• He is THE BEST. I love his voice so much.

      That’s a good point – my own reading speed picks up in action-packed scenes, but there’s no way of listening to an audiobook narrator faster (aside from the speed, but it’s more of a tension thing instead of literal speed thing?).

  3. My co-worker and I were literally just talking about audiobooks. I’ve never listened to one because I’m afraid of losing focus and missing something important. She said for her, there are certain types of books (i.e. lighter reads) that are better for audio, and that she often rereads books by listening to them. I think rereading is something I could do by audio, since it wouldn’t matter as much if I spaced out and missed something!

    • There are definitely certain books that are better for audio listening! For some reason I like to do fantasy audiobooks because I know I HAVE to pay attention to get it all. And reading fantasy books can make my mind wander somehow. I would start rereading by audio and see what you think!

  4. I used to listen to quite a bit of audiobooks on my commute to school, and I mostly stuck to contemporary because with fantasy I used to lose focus all the time. I agree that a bad narrator can ruin the whole book. I bought the audiobook for JLA’s Titan book and omg, the narration was so bad, I DNFed it AND I still haven’t picked up the book either because now that creepy pervy voice is stuck in my head …
    I love Julia Whelan the best as a narrator! She is fantastic for YA and her voice always draws my attention. Narrators have definitely gotten better now according to Nereyda so there aren’t as many bad narrations.
    I need to get back to audiobooks …

  5. I love you, creepy friend! hahaha. But really, I agree with this whole post! I hate when bad narrators ruin a good book. I’ve pushed through a few but it totally did impact what otherwise might have been a five star book. Others I can tell it’s not going to work and stop before they can ruin it haha. I actually feel like I remember MORE with audio sometimes because I have tone of voice and things like that to remember instead of me just reading it. I do agree that action can kind of fall out of an audiobook though, although it does stop my eyes from trying to skip to the good parts haha!!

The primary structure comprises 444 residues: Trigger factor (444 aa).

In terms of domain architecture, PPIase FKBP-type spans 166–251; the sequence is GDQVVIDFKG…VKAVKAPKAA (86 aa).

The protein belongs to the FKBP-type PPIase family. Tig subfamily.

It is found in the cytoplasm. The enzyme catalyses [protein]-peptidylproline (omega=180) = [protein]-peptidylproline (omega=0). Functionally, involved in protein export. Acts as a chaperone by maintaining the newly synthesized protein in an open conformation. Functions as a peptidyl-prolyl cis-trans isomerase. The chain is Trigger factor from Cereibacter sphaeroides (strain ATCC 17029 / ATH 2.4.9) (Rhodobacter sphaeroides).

6. Great post! I really like listening to audiobooks while I walk to class or clean my apartment, and they’re especially great for travel (audiobooks have saved my life on many a long-haul flight when insomnia struck). I primarily use them for rereads, because I tend to zone out and miss details since I like to multitask while listening. That can make it hard to get invested in a new story. But like you mentioned, they’re great for guilt-free rereads!

  7. Yes!! I love audio and have recently started to use them as a way to reread. A good narrator can so make a book but you are right the wrong one can tank it too. I do find myself losing focus sometimes but I just go back and relisten. The pros definitely outweigh the cons for me. Great post!

  8. I always listen to an audiobook in the car now. 🙂 I have yet to try it while doing things around the house, but I should on my big cleaning days. Narrators do make all the difference! Next time I shall try one of your favorites.

  9. The fact that I can still ‘read’ while not using my limited actual reading time is a huge bonus. Plus, great narrators can definitely bring a book to life. Sadly, a bad narrator can ruin a very good book. I refuse to read anything by Justine Eyre because she sounds lie shes always horny and it’s disturbing!

    I <3 Audiobooks

    Nereyda│ Nick & Nereyda’s Infinite Booklist

  10. Yes, yes, YES! This post is 100% spot on. I LOVE audiobooks; I practically inhale them, especially since I drive 45 mins to work in the morning (and up to 2 hours to get home if I get the timing bad). And yeah, when I was single, I basically listened to a book a day, just keeping it on while I was doing chores, getting ready, playing with the cat, etc. Now that I’m married and have a kid, I get slightly less time for that kind of stuff (big shock there!)

    It is true though that the narrator can completely kill the book. There are books that I don’t like to this day because I tried them in audio and didn’t like the narrator. But the good narrators add SO much to the book that it’s worth the risk of trying new ones!

  11. I’m jealous that you’ve had such success with audio books! I run into a LOT of the issues you mention above, from losing focus (SO OFTEN, it’s like when I listen to audio books my attention span for some reason turns into that of a gnats) to being really turned off by certain narrators (especially when they try to do super caraicature-esque voices…it just makes me cringe!)

  12. It’s really fascinating to see your updated feelings towards audiobooks, Lauren! I’m personally the type of gal to use audiobooks to reread old favorites (or books in series), and I don’t generally listen to new books on audio. That’s more a personal preference for sure!

  13. I love audio books. I love with great narrators. It sucks when a book would be good, but a narrator is terrible. I usually stop and try to grab a physical copy of the book if I think it’s worth trying in that format. It su ks when you distracted and have no idea what just happened in the book. lol

    I love listening during long drives to visit family (like this coming weekend) and when I’m cutting grass using the riding mower (makes the time go by faster and we have a HUGE lawn).

    Great post!

  14. I am SO with you on these, especially reading all the time, not wanting to “waste” reading time on rereads (it’s super easy to reread and jump back in a world with audio!), and DEFINITELY on the bad narrators. I felt the exact same way about the narrator in Losing It. She’s a college student, for heaven’s sake! She shouldn’t sound like a little girl!